Lately it seems like just around every corner smartphone companies are advertising the plethora of productivity features offered by their latest model. Consumers are lining up for miles to purchase the newer, bigger, better version of the “pocket office”. There is no doubt technology increases productivity. Real time shopping lists, virtual wallets, and access to directions in mere seconds are just a few things that help simplify your life. But for many, unlimited access to technology also means being connected to the workplace 24/7.
How do you know when the workday ends and personal time begins when you’re always walking around with work obligations at your fingertips? You may be so used to immediate access that you even feel anxious when separated from your computer or smartphone for just a few minutes. While some employers encourage employees to leave work at the office, often this is not the case. It’s your responsibility to recognize this is an issue and take action to change some of your bad habits. Even if you love your job, finding some separation between the workday and the rest of your life can decrease the risk of stress or burnout. It’s also easy to start to neglect other areas of your life when you can’t ever disconnect from the job. Try some of these tips to help disconnect from your 24/7 work week.
A change of wardrobe-Before you leave the office or as soon as you walk through the door of your home, change out of your working clothes into something more comfortable. This ritual will represent the separation between work and home. After all, you can’t be a lawyer or an accountant if you’re not wearing a suit, right?
Be a people person-While Siri can send your emails and remind you about appointments, she can’t warm your bed at night. Constant connection can affect your relationships because it’s easy to neglect those around you when your eyes are glued to a screen. Make an effort to keep your phone or laptop out of sight when you’re around people in your life who aren’t coworkers. If it’s distracting to know you’re receiving messages, place your phone in another room. Spending less time working after hours, can give your more time to cultivate the relationships that are most important in your life.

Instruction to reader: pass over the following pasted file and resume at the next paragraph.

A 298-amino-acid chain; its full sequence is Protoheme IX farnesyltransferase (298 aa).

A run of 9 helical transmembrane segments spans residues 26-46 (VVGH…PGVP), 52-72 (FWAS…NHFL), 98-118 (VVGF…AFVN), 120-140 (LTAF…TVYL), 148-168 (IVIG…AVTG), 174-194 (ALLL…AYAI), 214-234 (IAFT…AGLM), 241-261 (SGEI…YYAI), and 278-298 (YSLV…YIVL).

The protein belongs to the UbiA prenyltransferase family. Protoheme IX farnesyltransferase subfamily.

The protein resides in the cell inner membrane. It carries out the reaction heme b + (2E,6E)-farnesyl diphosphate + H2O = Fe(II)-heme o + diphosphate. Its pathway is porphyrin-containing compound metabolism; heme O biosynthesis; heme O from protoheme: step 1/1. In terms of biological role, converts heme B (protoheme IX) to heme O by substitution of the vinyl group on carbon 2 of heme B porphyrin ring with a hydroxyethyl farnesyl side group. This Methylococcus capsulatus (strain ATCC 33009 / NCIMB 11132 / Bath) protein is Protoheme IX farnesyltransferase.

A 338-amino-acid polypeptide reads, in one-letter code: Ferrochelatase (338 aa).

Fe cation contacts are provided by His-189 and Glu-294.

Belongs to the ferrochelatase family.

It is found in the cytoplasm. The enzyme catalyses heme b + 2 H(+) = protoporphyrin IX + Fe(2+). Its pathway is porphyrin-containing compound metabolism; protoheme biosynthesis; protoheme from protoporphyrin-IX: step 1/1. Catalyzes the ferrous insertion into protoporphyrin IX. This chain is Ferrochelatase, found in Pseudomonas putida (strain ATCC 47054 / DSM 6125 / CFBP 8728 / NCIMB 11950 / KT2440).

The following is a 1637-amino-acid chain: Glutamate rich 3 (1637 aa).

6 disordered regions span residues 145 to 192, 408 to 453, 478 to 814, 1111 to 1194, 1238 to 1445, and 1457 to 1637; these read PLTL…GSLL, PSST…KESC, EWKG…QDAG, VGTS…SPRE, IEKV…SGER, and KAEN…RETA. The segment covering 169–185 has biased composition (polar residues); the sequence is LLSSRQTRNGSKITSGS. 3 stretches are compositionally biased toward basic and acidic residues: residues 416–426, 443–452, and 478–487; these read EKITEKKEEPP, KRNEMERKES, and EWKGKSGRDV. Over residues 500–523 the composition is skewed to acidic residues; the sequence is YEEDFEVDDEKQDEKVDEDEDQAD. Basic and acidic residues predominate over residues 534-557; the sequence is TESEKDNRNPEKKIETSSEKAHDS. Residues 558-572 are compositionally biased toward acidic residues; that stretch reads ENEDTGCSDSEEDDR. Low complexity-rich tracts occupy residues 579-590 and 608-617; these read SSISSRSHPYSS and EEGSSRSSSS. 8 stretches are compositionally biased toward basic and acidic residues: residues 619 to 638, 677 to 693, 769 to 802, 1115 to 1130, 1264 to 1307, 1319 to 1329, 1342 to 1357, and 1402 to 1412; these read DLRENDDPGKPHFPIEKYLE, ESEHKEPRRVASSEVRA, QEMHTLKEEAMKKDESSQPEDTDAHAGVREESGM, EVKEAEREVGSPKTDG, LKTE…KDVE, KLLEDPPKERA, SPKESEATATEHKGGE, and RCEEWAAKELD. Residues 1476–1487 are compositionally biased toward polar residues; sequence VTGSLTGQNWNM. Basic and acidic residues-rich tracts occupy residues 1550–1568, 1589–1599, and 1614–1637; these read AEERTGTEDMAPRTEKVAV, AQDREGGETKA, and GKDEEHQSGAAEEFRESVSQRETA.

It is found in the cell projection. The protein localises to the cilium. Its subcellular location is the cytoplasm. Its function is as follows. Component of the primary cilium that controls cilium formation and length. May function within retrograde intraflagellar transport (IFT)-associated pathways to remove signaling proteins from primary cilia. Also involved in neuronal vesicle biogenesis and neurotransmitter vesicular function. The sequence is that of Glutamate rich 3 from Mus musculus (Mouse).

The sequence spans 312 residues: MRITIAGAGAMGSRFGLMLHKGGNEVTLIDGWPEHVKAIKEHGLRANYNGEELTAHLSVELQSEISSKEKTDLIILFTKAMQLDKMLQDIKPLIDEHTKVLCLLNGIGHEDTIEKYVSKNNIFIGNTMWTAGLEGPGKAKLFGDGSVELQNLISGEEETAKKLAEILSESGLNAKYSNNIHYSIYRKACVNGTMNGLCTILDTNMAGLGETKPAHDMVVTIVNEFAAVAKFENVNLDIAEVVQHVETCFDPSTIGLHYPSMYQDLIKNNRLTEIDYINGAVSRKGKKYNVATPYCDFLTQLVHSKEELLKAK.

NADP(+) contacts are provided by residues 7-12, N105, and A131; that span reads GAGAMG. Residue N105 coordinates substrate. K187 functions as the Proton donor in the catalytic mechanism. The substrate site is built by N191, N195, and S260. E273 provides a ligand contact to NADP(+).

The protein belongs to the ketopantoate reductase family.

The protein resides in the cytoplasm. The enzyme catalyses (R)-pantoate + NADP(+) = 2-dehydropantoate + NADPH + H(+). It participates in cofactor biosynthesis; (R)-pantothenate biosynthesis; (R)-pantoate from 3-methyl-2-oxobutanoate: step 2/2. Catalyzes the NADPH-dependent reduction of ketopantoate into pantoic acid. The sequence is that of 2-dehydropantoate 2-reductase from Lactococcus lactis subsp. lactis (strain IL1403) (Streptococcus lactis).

Turn off before you doze off-The buzz of a cell phone on your nightstand doesn’t make for a good night’s sleep. Use an alarm clock that’s separate from your cell phone. Responding to that email can wait until the morning. Many phone companies are coming out with “do not disturb” features that allow you to specify which important calls can come through. All other calls and messages will come when you turn this feature off in the morning.
Two email addresses are better than one-Make sure you have at least two email addresses- one for work and one for personal use. Try to get into the habit of only checking your work email when you’re actually in the office.
Be unique-Just because “everybody’s doing it” doesn’t mean you have to do it too. It’s tempting to try to “keep up with the Joneses” when it comes to how much you’re working, but someone’s got to change first. Why can’t it be you? You can set a good example for your coworkers and employees by setting boundaries between the workplace and home.
You may be surprised to find that productivity at work might increase when you set limits on the length of the workday. When you leave tasks at the workplace instead of keeping them in your pocket, you can enjoy the benefits of a happier, more balanced life.